The Invisible City
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to Laura Cordero @ Tablo Publishing
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Copyright© 2015 James Christie. All rights reserved. No part of this publication may be reproduced without the prior written permission of the copyright holder.
I think every truth is a paradox. At least, that’s what it seems to me.
For example, Mr Xenides, my Economics teacher, was telling the class last week about the Economic Crisis and how it’s due to everyone being in debt, which makes sense – except then he said that the only solution is to get more in debt and that doesn’t make any sense. And Mr Rayner, my Physics teacher, was explaining how at the subatomic level, the closer you look at a particle the less you can know about it and he called it the Uncertainty Principle.
It seems that lately, nothing makes sense; the closer you look, the less you know. I think about what that means. And then I think of Ani…
I met her three weeks after my sixteenth birthday.
She was new in school. I was eating lunch in my usual corner and she just came up to me like she’d always known me. She said, ‘What’s for lunch?’ and I mumbled something lame. Then she sat down, took my sandwich right out of my hand and took a bite.
She smiled, her pupils dilated, and there and then I thought she was the coolest chick I’d ever known. And it wasn’t just because she was beautiful and Italian and sitting right in front of me.
She handed me back my peanut-butter sandwich and I introduced myself while she finished chewing.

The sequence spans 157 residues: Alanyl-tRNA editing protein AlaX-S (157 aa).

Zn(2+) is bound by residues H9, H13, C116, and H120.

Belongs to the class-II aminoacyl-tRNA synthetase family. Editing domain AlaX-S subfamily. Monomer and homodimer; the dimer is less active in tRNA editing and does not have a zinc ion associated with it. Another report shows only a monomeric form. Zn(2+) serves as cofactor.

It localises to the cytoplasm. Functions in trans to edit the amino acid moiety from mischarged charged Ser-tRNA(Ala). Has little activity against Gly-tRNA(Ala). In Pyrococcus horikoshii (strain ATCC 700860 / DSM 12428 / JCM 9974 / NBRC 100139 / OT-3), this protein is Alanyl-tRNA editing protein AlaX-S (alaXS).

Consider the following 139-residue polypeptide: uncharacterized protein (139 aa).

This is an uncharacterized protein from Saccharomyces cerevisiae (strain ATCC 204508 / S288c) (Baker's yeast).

‘Hi, I’m Mike. Mike McKenzie.’
She swallowed and replied, ‘I’m Anna. Anna Phallaxis.’
I must have looked uncertain like I was trying to connect the dots because she tilted her head slightly and looked concerned.
I guess my grades would suggest that I’m smart – they’re mostly As – but sometimes I think I’m actually stupid-smart, which means that I don’t get what’s going on, despite my academic success. I looked down at my sandwich and then up at her and the penny dropped and she laughed and then a second penny dropped which was that Anna was just messing with me.
‘I’m not really Anna. I’m Ani. Ani de Fiore,’ and she smiled again and all I could see was her soft sensuous mouth and the perfect symmetry of her teeth.
‘You wanna bite?’ she added, and she handed me a baguette stuffed with salad and salami.
I hesitated, because after all it’s not every day a girl as luminous as Ani de Fiore sits next to you and offers you a bite of her baguette.
‘Take a chomp and we’ll be even.’
‘Even better acquainted. It’s my first day. I don’t know anyone,’ she said.
‘Oh yeah, of course.’ I got the picture and my mind started running the calcs.
But Ani just hit ctrl+alt+del on my probability algorithms and she gently said, ‘Hey Mikey, I don’t share my lunch with just anyone, despite the fact I’m the new girl in school. I saw you this morning, I was parking my car, and I said to myself that guy’s a Sleeper and so I wanted to meet you.’
My heart pounded. Sleeper? What did she mean? Sleeper Agent perhaps? And I glimpsed a kaleidoscope of exciting futures in the sunlight and I wondered if any of them might be real. I’d probably zoned out for a second but it might have been longer. My mind returned to the moment and to Ani looking at me quizzically.
‘Meet me? For lunch?’ I said. It was the first thing that came into my head. I might have blushed.
‘Yes, why not a lunch date?’ and she laughed and her hand brushed my knee and she looked at me and held my gaze two seconds longer than any of her older Italian brothers probably would have allowed. Yet her eyes suggested something deeper than a harmless flirtation, they suggested that she didn’t have any older Italian brothers looking out for her, that she was somehow alone. I felt myself tremble and I was afraid that she’d notice.
But she already had.
Heat rushed up from deep inside me – it was like my core went nuclear – and my blood surged. Then the pressure wave hit. My mind buckled and blew out like the molten glass of ten-thousand skyscraper windows two seconds after the blast.
I never saw her coming.
I’d woken up that day and it had been such a pure morning.